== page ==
"Suspenseful to the last word," said LJ's reviewer of Rendell's 1973 mystery, which tells of murder at a rock festival held on the grounds of an English estate. LJ's reviewer further gushed that the solution to the crime "is a devastating surprise." This is the only paperback edition available. (LJ 12/1/73) Copyright 1999 Reed Business Information, Inc.

From AudioFile
This is a vintage Rendell murder mystery about a cruel prank gone awry. Inspector Wexford solves the mystery of a young woman found murdered in a quarry during an outdoor rock concert. Actor Nigel Anthony narrates the tale with the professionalism BBC listeners have come to expect. His Wexford is perfectly portrayed, with just the right note of hearty gruffness. His Inspector Burden portrayal has the slight...


Adam and Eve and Pinch Me
Ruth Rendell
1400031184
January 2003
Paperback
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Book Review
In Adam and Eve and Pinch Me, the mills of the gods appear to have ground Jock Lewis to dust--or have they? Jock's obsessive-compulsive girlfriend, Minty, thinks he was killed in a train crash and is tormented by his ghost. But the cheerfully amoral Jock--AKA Jerry Leach and Jeff Leigh, depending on which woman he's romancing--faked his death to move on to yet another unsuspecting lady. His one legal wife has swept their union hastily under the rug and married a conservative member of Parliament, who has his own urgent secrets. Jock's most recent fiancée, a successful banker, hasn't minded keeping him in the manner to which he's become accustomed--that is, until the day he doesn't come home. When his body is found in a cinema, the intersections of his past collapse in a way that destroys some lives and...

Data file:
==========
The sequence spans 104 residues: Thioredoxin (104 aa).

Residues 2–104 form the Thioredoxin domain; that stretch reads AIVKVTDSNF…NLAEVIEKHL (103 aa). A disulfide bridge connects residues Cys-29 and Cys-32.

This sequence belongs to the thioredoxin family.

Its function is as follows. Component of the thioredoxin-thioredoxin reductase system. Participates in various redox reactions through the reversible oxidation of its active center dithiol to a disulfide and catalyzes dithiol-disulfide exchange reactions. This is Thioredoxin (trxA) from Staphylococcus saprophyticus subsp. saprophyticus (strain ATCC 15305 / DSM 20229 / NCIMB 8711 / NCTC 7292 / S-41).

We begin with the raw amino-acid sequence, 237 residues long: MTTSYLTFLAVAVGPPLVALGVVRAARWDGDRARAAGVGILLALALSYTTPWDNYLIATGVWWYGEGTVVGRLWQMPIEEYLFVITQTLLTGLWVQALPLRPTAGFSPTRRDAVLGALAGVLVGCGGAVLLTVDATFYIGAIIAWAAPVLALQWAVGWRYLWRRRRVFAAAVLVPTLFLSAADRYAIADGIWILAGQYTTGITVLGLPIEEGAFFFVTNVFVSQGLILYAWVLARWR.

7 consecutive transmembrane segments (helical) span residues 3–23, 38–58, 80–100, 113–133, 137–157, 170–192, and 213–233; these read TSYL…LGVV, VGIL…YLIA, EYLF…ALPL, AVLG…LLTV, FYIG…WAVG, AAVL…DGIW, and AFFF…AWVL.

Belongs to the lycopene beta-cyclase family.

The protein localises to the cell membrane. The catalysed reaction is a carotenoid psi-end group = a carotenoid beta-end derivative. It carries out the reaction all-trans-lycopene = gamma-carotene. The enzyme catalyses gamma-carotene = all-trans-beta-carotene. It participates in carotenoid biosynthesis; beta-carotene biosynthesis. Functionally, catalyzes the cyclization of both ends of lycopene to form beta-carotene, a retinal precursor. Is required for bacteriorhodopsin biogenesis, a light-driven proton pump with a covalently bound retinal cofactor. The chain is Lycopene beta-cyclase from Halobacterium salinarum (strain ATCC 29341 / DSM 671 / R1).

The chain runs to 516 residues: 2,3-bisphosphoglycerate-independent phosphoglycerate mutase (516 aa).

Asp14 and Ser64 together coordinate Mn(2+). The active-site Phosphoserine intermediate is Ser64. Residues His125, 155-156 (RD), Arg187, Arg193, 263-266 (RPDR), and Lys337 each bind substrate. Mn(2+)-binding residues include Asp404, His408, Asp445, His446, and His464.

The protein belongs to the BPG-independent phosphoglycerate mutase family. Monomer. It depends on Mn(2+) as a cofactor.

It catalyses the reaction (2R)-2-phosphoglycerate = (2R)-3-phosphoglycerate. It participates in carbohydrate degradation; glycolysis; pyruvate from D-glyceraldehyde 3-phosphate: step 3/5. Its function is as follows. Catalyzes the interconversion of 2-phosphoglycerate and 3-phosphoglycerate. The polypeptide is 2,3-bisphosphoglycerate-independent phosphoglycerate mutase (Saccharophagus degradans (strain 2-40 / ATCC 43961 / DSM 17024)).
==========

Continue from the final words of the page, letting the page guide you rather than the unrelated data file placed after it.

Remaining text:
Harm Done
Ruth Rendell
0375724842
Oct 2000
Paperback
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Book Review
In Harm Done, Rendell has added a remarkable strand of acute social commentary to a book that still functions as an utterly compelling piece of detective fiction. In exploring the controversial subject of pedophilia, she takes the mainstay of her work--the problems of modern life--to a level of passion and commitment that gives the book a truly powerful underpinning.

Back in the familiar Sussex town of Kingsmarkham, Rendell's dogged sleuth Wexford is investigating the strange abductions of two young girls: Rachel, a bright middle-class student, and Lizzie, a mentally disabled 16-year-old living with her unsympathetic parents on a grim council estate. When both girls return home, apparently unharmed, Wexford is faced with a curious mystery: what really happened to them? As Wexford begins to uncover the disturbing truth,...



Murder Being Once Done
Ruth Rendell
0375704884
Mar 1999
Paperback
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From Library Journal
This Inspector Wexford duo debuted back-to-back in 1972. Murder finds the British sleuth defying doctor's orders and investigating the death of a young girl, while Dying (LJ 7/72) offers a baffling case of two kidnapped children. A double dose of Rendell is twice the fun. Copyright 1999 Reed Business Information, Inc.

From AudioFile
Robin Bailey is the perfect reader for this puzzling, intriguing detective novel. His fully voiced presentation illuminates Rendell's genius. Bailey's "voices" tell the story--from the calm, probing inquiries of Detective Chief Inspector Wexford to the faintly mocking, cultured tones of the gay neighbor, from the self-assured voice of the rich developer to the delicate strains of that man's very feminine wife. Bailey serves them up with equal...


From Doon with Death: A Chief Inspector Wexford Mystery
Ruth Rendell
0345348176
December 1975
Mass Market Paperback
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From AudioFile